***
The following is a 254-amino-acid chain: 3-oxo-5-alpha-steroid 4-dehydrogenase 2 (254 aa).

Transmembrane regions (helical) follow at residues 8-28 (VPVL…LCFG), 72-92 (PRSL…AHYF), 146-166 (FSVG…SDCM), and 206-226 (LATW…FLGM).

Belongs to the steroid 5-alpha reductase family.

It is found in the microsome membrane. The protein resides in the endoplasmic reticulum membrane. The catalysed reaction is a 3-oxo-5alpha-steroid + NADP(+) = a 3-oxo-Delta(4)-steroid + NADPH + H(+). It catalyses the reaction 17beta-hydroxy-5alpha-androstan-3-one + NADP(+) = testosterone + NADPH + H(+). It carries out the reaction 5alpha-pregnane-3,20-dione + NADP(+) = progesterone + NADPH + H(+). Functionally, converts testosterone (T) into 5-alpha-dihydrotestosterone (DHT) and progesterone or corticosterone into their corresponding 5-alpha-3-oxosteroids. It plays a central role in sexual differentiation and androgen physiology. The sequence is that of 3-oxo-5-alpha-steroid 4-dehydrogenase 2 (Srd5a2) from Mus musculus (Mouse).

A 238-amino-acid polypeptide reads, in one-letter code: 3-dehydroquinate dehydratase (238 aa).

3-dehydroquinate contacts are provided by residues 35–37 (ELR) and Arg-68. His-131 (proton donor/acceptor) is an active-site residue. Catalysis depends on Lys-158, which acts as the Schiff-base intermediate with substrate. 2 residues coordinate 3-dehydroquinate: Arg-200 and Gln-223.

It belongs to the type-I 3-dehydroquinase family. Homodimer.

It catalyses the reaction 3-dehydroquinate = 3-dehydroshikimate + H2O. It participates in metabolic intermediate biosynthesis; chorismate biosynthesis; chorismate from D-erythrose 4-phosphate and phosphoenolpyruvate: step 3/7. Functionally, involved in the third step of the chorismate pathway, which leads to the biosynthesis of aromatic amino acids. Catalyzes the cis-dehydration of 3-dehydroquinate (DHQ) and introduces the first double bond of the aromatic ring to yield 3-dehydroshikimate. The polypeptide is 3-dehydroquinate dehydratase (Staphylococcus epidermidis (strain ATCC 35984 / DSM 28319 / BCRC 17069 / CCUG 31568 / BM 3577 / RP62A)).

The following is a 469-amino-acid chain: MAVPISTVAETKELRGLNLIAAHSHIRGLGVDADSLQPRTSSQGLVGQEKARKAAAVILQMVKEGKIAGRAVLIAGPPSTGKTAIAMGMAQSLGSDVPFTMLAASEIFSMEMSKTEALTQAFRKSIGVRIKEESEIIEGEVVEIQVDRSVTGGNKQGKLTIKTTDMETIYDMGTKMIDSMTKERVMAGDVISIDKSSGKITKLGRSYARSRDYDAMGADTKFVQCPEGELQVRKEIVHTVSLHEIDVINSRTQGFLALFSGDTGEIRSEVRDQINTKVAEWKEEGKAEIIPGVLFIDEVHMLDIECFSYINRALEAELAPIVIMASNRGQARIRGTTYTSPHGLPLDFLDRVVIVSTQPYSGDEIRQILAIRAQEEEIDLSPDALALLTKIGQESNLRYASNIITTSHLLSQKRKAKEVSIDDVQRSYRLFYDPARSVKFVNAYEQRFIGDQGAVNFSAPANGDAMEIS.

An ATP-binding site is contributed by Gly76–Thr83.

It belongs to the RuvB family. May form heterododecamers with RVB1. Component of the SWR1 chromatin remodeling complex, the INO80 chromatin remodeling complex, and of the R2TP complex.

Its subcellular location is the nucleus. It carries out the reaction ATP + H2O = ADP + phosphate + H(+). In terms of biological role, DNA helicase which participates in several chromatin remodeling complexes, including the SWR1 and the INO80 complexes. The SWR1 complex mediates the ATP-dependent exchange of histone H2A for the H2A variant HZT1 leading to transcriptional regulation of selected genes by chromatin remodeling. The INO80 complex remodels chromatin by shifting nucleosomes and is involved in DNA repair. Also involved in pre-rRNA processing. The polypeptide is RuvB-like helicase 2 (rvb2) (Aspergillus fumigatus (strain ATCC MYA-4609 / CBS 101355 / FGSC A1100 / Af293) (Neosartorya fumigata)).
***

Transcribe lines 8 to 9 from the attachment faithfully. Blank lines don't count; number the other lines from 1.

It catalyses the reaction 3-dehydroquinate = 3-dehydroshikimate + H2O. It participates in metabolic intermediate biosynthesis; chorismate biosynthesis; chorismate from D-erythrose 4-phosphate and phosphoenolpyruvate: step 3/7. Functionally, involved in the third step of the chorismate pathway, which leads to the biosynthesis of aromatic amino acids. Catalyzes the cis-dehydration of 3-dehydroquinate (DHQ) and introduces the first double bond of the aromatic ring to yield 3-dehydroshikimate. The polypeptide is 3-dehydroquinate dehydratase (Staphylococcus epidermidis (strain ATCC 35984 / DSM 28319 / BCRC 17069 / CCUG 31568 / BM 3577 / RP62A)).

The following is a 469-amino-acid chain: MAVPISTVAETKELRGLNLIAAHSHIRGLGVDADSLQPRTSSQGLVGQEKARKAAAVILQMVKEGKIAGRAVLIAGPPSTGKTAIAMGMAQSLGSDVPFTMLAASEIFSMEMSKTEALTQAFRKSIGVRIKEESEIIEGEVVEIQVDRSVTGGNKQGKLTIKTTDMETIYDMGTKMIDSMTKERVMAGDVISIDKSSGKITKLGRSYARSRDYDAMGADTKFVQCPEGELQVRKEIVHTVSLHEIDVINSRTQGFLALFSGDTGEIRSEVRDQINTKVAEWKEEGKAEIIPGVLFIDEVHMLDIECFSYINRALEAELAPIVIMASNRGQARIRGTTYTSPHGLPLDFLDRVVIVSTQPYSGDEIRQILAIRAQEEEIDLSPDALALLTKIGQESNLRYASNIITTSHLLSQKRKAKEVSIDDVQRSYRLFYDPARSVKFVNAYEQRFIGDQGAVNFSAPANGDAMEIS.